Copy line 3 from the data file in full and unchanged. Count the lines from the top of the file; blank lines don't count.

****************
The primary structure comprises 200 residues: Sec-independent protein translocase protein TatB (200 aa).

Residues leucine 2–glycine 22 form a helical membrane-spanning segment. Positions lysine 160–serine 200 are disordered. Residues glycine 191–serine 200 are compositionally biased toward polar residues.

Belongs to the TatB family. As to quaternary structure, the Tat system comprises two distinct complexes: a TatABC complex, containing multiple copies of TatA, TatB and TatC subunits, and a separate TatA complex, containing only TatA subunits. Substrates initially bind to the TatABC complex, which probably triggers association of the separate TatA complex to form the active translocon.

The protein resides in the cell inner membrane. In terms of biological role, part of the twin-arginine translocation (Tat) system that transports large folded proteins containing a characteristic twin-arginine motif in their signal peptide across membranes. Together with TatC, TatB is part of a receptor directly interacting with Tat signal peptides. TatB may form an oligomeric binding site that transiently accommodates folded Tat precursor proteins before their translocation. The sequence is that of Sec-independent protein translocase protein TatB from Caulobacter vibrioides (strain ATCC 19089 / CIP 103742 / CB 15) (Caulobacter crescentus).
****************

Belongs to the TatB family. As to quaternary structure, the Tat system comprises two distinct complexes: a TatABC complex, containing multiple copies of TatA, TatB and TatC subunits, and a separate TatA complex, containing only TatA subunits. Substrates initially bind to the TatABC complex, which probably triggers association of the separate TatA complex to form the active translocon.